“It’s not as if you don’t have costumes.”
Batman #37 is the conclusion to the 2-part arc entitled, Superfriends. The premise? Well, Bruce Wayne recently became engaged to Selina Kyle. In other words, Batman is going to marry Catwoman. It’s time for friends and family to become aware of the situation. To learn a little more about each other. To grow. A fantastic dynamic that Tom King explores with delightful, lighthearted ease. Batman and Superman are undoubtedly the two most important pillars of the DC Universe. Though that Universe is very much a triad, with Wonder Woman.
The alter-egos of Clark Kent and Bruce Wayne are very much polar opposites. But their goals are the same. That’s something that Tom King has fun with. The idea that despite the two very different appearances these two heroes are just that. Heroes. Each believe that the other inspires more positive change throughout the world. More hope. It’s been a generally uneventful two issues for this Batman arc. But that’s alright. It’s been a fun ride anyway.
“The Bat stands for a bat.”
For a few issues now, Tom King has been having some fun. The War of Jokes and Riddles was a high-stakes dramatic affair that pit two of Batman’s biggest villains in a head to head battle. It also helped to shape our hero as we know it. It was impactful, weighty and significant. But since then Tom King has been taking some time having fun with the character. Bruce’s engagement has been the topic of each and every issue since it occurred. Is that a bad thing? No. In fact, it solidifies how important and how concrete their relationship is. The marriage is happening.
But more importantly, this is a Selina that Bruce can be with. It’s not some anti-hero/hero misunderstanding with sexual tension. This is true love. A beautiful exploration of how much fun each character can have with one another. The story is nothing more than a double date between two of the biggest couples in comic book history. It’s not very exciting; it’s not very horrifying. But it explores both characters, and what both characters can mean to one another. A beautiful idea with an equally beautiful undertaking.
“I got a plan. It’s…subtle.”
Clay Mann was an all-star at Valiant comics. His work brought him into the A-list roster of comic artists capable of creating anything from simple drama to superheroic action. His full talent is on full display here. Batman and Superman are often depicted very similarly to one another. Clay Mann is no different, but his work is incredibly subtle. The stubble on Bruce’s cheeks; the glint in Clark’s eyes. The differences are plenty and yet manage to remind the reader of their similarities. Just like the story itself.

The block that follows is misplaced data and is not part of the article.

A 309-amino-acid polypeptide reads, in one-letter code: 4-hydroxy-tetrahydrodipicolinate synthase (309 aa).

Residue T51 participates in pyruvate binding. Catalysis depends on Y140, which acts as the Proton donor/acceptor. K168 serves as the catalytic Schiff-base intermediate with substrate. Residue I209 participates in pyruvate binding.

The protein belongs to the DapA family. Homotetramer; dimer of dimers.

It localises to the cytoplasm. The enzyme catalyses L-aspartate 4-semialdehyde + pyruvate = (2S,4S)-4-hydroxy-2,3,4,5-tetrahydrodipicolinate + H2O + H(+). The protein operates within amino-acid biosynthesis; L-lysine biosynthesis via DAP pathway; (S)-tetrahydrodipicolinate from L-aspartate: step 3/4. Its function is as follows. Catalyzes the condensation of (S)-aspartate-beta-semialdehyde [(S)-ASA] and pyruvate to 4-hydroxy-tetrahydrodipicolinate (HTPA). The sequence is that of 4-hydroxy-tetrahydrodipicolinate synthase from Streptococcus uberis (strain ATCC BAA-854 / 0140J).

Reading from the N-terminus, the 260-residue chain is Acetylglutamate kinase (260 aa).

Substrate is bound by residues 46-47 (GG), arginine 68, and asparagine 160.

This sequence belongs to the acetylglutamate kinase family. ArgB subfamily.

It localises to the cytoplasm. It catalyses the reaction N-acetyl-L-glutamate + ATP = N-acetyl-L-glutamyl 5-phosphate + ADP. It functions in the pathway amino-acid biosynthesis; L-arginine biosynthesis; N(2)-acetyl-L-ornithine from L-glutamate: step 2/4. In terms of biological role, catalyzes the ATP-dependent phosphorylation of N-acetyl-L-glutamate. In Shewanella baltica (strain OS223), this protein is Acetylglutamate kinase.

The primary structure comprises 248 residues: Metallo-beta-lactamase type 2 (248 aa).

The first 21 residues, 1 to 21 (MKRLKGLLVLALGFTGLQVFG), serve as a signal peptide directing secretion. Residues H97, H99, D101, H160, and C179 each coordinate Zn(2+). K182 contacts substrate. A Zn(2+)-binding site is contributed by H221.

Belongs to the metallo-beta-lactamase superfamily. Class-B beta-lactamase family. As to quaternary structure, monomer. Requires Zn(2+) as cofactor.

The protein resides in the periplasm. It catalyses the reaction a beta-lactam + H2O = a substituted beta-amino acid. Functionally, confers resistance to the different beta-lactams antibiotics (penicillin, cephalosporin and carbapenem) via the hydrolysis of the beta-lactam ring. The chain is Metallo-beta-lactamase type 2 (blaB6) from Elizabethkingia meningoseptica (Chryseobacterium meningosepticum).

Brother Seth Mann and brilliant colorist Jordie Bellaire help Clay Mann to realize the simple, entertaining fun of Tom King’s script. A great gift in relatively plain wrapping.
Rebirth was a major event at DC. Most importantly, it seemingly upset the New 52 status quo by returning some heroes back to their former selves. Under the reign of Scott Snyder, the pages of Batman were dramatic and almost horrifying. But under the reign of Tom King, they can be anything he likes. They’ve been epic and grandiose. Those pages have been quaint and hilarious. It shows just how talented he is that his work is capable of giving the reader any kind of emotion. Though Batman #37 is a very lighthearted story, it’s one that helps to break up certain parts of Tom King’s story. By taking the time to delve into his character’s emotions he gives the reader a chance to explore what they’ve spent their entire lives loving: these characters.
What does Batman think about Superman; what does Supes think of the Bat? These are just some of the ideas that Tom King is willing to spend entire arcs of his Batman story exploring. And with good reason. It’s new, it’s fresh and it’s fun. It’s Batman.
- Tom King is having the time of his life!
- Clay Mann is a wonder to behold!
- Fun way to explore the Batman/Superman dynamic!
- Relatively uneventful